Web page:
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18524847 tn?1465595901

Addictive Personality can be lifelong challenge?

We all have a drug of choice.  We luckily, hopefully  WILL get and stay clean from that drug of choice. But . . . is it a lifelong battle not to switch to something else?  How do you get over an addictive personality?
3 Responses
495284 tn?1333894042
COMMUNITY LEADER
Yes this will be a life long thing.  That is why we stress aftercare like we do.  We have to deal with those demons.  Using is only a symptom of what is going on with us.  I also stay in the now as that is all we have.  I stopped setting long term goals as that was to overwhelming.  I focus on the journey, not the destination.  Changing your playmates and playground is also a must.  I am and always will be a work in progress and that is okay.   There is always a reason that drives that addictive personality and recovery has changed my life as i am able to identify where that comes from.
7163794 tn?1457366813
COMMUNITY LEADER
As dominosarah said above.....aftercare!!!!  Aftercare is how I've been able to learn new coping mechanisms of which obviously, I missed somewhere along the way.  The 12 steps that I choose to work actually work with WAY more than just my drug addiction.  They work with my COMPLETE OBSESSION WITH NEEDING TO BE ABLE TO CONTROL!!!  Drugs were not really my problem....I was my problem.  On January 1st, 2020 I will be celebrating 6 years being clean.  I see many people come into recovery and stick around for 90 days, 6 months, maybe even a year.  Good things start to happen....we make amends with our families, we become employable, we slowly get out of debt.  Then, they think they've got it....it's been a year, haven't used, so we're good.  EVERY SINGLE ONE that I've seen leave have come back.  I have decided NOT to leave....why would I want to?  I made the decision pretty early on that recovery was where I needed to be.  For me, I'm an all around, grade A addict......my DOC was more.  To ensure I don't ever have to use again (anything), I chose recovery.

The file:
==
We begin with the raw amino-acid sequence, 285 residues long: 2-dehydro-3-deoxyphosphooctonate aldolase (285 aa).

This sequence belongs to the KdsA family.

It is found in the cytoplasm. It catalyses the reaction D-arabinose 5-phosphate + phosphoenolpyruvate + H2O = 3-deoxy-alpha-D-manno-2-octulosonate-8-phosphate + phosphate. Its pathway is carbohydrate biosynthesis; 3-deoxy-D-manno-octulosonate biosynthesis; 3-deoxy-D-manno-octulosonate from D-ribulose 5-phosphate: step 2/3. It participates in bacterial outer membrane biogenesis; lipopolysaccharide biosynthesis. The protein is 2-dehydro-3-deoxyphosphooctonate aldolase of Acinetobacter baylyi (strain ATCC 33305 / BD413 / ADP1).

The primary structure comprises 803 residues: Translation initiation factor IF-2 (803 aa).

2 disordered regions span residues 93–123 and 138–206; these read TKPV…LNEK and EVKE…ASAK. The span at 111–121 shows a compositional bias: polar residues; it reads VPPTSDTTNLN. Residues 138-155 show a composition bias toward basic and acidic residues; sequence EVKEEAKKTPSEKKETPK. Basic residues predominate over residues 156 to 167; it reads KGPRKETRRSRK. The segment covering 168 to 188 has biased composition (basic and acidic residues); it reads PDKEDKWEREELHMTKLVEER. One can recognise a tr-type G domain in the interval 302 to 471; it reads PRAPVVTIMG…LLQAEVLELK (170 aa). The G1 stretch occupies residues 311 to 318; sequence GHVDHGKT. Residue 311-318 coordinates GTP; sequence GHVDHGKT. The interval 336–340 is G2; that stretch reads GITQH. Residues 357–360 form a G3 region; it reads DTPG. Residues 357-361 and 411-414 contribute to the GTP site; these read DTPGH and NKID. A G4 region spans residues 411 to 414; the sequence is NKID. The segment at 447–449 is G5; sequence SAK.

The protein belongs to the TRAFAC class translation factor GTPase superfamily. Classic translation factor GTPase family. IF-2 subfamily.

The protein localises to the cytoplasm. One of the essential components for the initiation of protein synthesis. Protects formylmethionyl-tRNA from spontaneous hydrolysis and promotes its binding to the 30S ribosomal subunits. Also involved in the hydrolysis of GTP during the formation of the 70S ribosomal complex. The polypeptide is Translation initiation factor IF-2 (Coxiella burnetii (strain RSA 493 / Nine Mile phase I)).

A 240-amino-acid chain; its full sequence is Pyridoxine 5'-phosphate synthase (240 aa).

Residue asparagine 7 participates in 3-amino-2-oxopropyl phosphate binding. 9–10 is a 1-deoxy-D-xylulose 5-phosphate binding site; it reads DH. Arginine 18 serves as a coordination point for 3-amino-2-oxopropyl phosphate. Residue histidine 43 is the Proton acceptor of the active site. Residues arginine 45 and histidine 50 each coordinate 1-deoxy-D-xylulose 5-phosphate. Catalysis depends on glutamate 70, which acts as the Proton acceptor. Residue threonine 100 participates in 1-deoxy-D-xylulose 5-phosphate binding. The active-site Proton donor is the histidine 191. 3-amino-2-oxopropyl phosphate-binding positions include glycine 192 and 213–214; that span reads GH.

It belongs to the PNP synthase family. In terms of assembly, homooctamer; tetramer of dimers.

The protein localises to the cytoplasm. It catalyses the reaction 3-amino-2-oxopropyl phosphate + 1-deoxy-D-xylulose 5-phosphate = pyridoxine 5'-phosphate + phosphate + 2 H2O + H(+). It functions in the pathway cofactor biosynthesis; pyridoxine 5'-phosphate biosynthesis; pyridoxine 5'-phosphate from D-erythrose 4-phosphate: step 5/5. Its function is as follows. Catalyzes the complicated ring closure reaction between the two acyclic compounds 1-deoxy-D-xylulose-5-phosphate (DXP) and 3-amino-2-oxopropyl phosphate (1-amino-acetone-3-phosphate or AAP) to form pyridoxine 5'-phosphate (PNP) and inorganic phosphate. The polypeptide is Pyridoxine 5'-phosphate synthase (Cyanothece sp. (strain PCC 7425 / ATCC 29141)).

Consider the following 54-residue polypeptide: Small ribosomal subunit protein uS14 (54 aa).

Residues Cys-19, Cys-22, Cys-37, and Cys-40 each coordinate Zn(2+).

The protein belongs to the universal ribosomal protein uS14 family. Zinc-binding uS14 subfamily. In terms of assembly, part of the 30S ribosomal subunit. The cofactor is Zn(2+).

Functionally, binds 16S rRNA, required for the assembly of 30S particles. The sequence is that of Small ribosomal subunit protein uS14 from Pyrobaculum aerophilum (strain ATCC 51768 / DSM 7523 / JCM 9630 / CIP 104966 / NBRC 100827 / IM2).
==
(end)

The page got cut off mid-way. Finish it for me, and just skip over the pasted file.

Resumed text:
1135275 tn?1586565652
I don't have much to add to what Sarah or Motye said, other than just to emphasize that it may very well be a lifelong thing we need to keep working on, but that doesn't mean there aren't also great joys to be had in life. When I started really studying addiction in school, part of me struggled to accept that I would need to work on it my whole life. However, I've found that it's okay to accept that fact and that we can still have happy lives in spite of it. Basically, there's definitely room for hope that our lives can be good. It often does require aftercare. I didn't have the kind of aftercare I needed because I got a bit confident in my sobriety, so I slipped. I've gotten my systems back in place and am back on track, feeling pretty good. Aftercare is indeed important, often even when we feel like we've gotten past the need for it. :)
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